From the Publisher
From USA TODAY:
"Junie B. is the darling of the young-reader set."
From Publisher' Weekly:
"Park convinces beginning readers that Junie B.—and reading—are lots of fun."
From Kirkus Reviews:
"Junie's swarms of young fans will continue to delight in her unique take on the world....A hilarious, first-rate read- aloud."
"Park, one of the funniest writers around . . . brings her refreshing humor to the beginning chapter-book set."
From Time magazine:
"Junie B. Jones is a feisty six-year-old with an endearing penchant for honesty."
From School Library Journal:
"Park is truly a funny writer. Although Junie B. is a kindergartner, she's sure to make middle graders laugh out loud."
Children's Literature - Tracy Defina
Junie B. Jones, the funny kindergartner, is back. It's pet day at school, but she can't just bring any pet. Junie wants to bring her dog, but the rules say caged animals only. Although she is allowed to bring a picture, she wants to bring a real animal. Will it be Grandma Miller's bird she hates, a worm she can't find, or a dead fly? When Grandma and Grandpa return from a fishing trip with a huge large-mouthed bass, Junie thinks her problem is solved. Then Grandma steals her new pet. Finally, in the freezer of all places, Junie finds the perfect pet: a fish stick. Young readers may enjoy this silly story about a demanding little girl, but be aware that her improper English doesn't set the best example for writing and speaking.
Read an Excerpt
Chapter 4: Ooey Gooey
"EEEW! YUCK! IT'S A WORM! IT'S A WORM! GET IT OFF ME, GRANDMA! GET IT OFF RIGHT NOW!" I yelled.
Grandma Miller quick took back the worm.
"For heaven's sake, Junie B. What in the world is the matter with you? It's just a baby earthworm. Look how teeny he is. This little fellow would make a wonderful pet."
I did a huffy breath at her.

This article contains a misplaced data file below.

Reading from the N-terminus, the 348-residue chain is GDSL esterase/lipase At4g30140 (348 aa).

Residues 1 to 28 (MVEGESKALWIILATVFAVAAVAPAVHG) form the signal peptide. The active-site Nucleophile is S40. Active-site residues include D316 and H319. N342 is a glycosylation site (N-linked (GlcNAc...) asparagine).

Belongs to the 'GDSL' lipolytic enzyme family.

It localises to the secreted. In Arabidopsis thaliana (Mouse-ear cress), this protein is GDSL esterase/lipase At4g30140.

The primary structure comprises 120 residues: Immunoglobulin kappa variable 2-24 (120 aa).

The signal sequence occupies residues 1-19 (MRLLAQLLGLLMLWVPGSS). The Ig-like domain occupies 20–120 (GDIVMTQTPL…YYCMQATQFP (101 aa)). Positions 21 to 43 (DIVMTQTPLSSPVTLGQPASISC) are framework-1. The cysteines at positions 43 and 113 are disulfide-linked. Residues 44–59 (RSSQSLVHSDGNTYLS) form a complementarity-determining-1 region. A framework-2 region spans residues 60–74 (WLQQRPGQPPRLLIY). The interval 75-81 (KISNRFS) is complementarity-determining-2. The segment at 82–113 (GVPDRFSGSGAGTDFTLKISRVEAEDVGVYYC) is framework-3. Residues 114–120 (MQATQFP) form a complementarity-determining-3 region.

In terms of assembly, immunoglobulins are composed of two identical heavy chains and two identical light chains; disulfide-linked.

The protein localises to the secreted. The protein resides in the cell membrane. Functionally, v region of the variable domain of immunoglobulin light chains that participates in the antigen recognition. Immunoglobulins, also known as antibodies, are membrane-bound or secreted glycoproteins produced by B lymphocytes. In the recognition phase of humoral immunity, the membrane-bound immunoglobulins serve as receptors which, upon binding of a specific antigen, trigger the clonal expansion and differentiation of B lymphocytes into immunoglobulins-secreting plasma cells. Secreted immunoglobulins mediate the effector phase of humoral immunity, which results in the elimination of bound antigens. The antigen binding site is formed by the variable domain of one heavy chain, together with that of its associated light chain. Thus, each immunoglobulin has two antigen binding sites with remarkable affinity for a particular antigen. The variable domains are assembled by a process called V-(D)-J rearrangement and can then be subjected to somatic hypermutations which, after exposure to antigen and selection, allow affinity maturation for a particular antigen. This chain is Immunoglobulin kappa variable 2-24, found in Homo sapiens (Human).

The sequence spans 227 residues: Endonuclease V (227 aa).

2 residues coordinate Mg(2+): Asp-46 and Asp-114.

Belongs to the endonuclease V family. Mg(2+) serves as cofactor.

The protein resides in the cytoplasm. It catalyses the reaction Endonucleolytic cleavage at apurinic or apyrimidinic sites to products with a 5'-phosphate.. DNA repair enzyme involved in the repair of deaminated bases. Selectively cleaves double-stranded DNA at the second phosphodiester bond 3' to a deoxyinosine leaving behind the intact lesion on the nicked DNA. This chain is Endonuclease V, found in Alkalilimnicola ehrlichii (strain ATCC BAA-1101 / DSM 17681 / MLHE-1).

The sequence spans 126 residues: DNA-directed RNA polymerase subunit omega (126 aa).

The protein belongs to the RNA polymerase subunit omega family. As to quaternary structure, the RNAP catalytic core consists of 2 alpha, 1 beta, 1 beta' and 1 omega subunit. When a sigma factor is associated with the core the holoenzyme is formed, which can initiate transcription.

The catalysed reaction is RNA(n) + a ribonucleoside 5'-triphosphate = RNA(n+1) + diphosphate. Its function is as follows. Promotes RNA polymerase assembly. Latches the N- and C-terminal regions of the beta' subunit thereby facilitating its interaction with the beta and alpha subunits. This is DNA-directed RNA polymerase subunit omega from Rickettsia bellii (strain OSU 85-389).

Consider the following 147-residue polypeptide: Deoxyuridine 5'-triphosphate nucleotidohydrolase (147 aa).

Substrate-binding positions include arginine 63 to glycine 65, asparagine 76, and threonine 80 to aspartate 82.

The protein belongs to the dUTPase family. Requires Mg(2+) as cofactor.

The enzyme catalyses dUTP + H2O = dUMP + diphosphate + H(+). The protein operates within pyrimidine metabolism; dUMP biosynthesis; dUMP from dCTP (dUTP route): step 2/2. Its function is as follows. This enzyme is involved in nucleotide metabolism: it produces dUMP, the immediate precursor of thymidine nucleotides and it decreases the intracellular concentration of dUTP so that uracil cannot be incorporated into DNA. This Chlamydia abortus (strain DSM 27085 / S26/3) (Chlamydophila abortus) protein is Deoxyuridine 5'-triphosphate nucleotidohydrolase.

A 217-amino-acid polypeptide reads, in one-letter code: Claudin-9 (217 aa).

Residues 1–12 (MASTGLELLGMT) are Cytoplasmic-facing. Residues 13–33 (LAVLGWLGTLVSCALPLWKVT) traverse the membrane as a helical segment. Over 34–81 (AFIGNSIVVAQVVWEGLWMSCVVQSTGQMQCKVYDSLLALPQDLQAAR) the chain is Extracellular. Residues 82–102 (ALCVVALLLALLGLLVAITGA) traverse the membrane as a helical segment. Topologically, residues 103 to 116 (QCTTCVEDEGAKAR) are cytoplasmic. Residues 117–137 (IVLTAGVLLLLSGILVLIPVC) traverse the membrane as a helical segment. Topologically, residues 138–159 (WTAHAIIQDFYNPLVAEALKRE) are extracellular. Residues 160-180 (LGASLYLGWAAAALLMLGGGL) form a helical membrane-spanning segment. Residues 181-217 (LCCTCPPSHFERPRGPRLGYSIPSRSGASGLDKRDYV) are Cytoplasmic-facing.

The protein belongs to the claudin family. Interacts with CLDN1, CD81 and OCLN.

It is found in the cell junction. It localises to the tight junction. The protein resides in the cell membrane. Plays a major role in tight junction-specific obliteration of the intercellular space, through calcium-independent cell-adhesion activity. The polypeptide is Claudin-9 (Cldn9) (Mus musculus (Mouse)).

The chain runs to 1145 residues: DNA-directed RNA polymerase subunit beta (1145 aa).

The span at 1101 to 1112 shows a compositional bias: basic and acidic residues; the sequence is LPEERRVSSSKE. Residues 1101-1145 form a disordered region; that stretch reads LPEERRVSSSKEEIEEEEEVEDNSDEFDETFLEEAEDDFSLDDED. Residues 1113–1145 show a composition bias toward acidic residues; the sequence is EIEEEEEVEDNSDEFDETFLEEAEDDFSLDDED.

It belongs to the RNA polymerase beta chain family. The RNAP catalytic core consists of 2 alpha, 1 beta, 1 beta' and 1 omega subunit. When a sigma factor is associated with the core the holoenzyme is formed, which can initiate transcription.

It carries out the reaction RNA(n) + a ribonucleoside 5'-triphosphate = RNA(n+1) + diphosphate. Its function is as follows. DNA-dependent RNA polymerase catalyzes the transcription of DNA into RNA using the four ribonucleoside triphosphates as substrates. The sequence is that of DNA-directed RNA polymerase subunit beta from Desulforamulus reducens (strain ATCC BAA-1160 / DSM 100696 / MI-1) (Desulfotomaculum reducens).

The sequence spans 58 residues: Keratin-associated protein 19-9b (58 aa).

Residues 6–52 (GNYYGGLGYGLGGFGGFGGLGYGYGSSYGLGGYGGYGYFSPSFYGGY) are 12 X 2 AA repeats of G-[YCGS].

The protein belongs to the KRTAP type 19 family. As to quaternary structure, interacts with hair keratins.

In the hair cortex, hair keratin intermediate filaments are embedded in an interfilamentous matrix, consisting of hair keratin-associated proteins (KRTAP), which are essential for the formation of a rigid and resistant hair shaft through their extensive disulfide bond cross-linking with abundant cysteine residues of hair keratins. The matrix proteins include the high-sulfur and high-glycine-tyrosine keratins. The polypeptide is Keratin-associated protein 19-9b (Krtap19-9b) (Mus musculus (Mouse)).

"Yeah, only worms cannot be pets, Grandma. 'Cause pets have fur so you can pet them. And worms just have ooey gooey skin."
Grandma Miller looked surprised at me.
"Don't be silly," she said. "Not all pets have fur. My bird Twitter doesn't have fur, and he's a pet. And goldfish don't have fur. And hermit crabs don't have fur. And lizards don't have fur. And-"
I covered my ears with my hands.
"Okay, okay. Enough with the fur," I said. "But worms don't have eyes or ears, either. And they don't have legs or tails or feet or necks. And they don't chirp or bark or cluck or meow. And so what kind of stupid pet do you call that?"
Grandma Miller thought and thought.
Then she smiled real big.
"I'd call that the kind of pet that won't wake up the neighbors or sniff the company or scratch himself silly," she said back.
After that, she stood up. And she gave the baby earthworm to Mother.
"I'll leave this little guy with your mother for now," she said. "You can think it over and see if you want to keep him. I'll check back with you later."
Then she kissed me on my head.
And she grabbed the ice chest.
And she hurried out the door.
Mother looked at the baby worm in her hand. "My goodness. You are a little one, aren't you?" she said.
She got an empty mayonnaise jar out of the cabinet.
Then she poked holes in the lid for air. And she put the baby worm inside of it.
Mother looked at him in there.
"You don't even know where you are, do you, little fella?" she said. "I bet it's kind of scary in there all by yourself."
I turned my back on her. 'Cause I knew what she was up to, that's why.
"You can't make me like him, Mother," I said. "Nobody can make me like him."
"Of course not," said Mother. "But just because you don't like him, doesn't mean I can't like him."
She talked to the worm some more.
"Hmm. Maybe you'd be happier if you had some dirt to crawl around in," she said. "Let's go outside and see what we can do."
After that, Mother put on her jacket. And she went outside. And she digged in the dirt from her garden.
She came inside and showed me the jar.
It looked kind of cute in there.
There was a rock and a stick and a dandelion and some clovers.
I peeked at the baby worm.
He peeked back, I think.
"Yeah, only I still don't like him," I said kind of softer.
I rocked back and forth on my feet.
"And anyway... even if I did like him, I don't know what worms eat. And so what would I even feed that guy?"
Mother ruffled my hair.
"Are you kidding? That's the best part about worms," she said. "They get all of their food right from the soil. You don't have to feed them anything at all."
Just then, my baby brother started to cry.
"Uh-oh. The baby's crying," she said. "Here. Take this."
Then she quick handed me the jar.
And she runned right out of the room.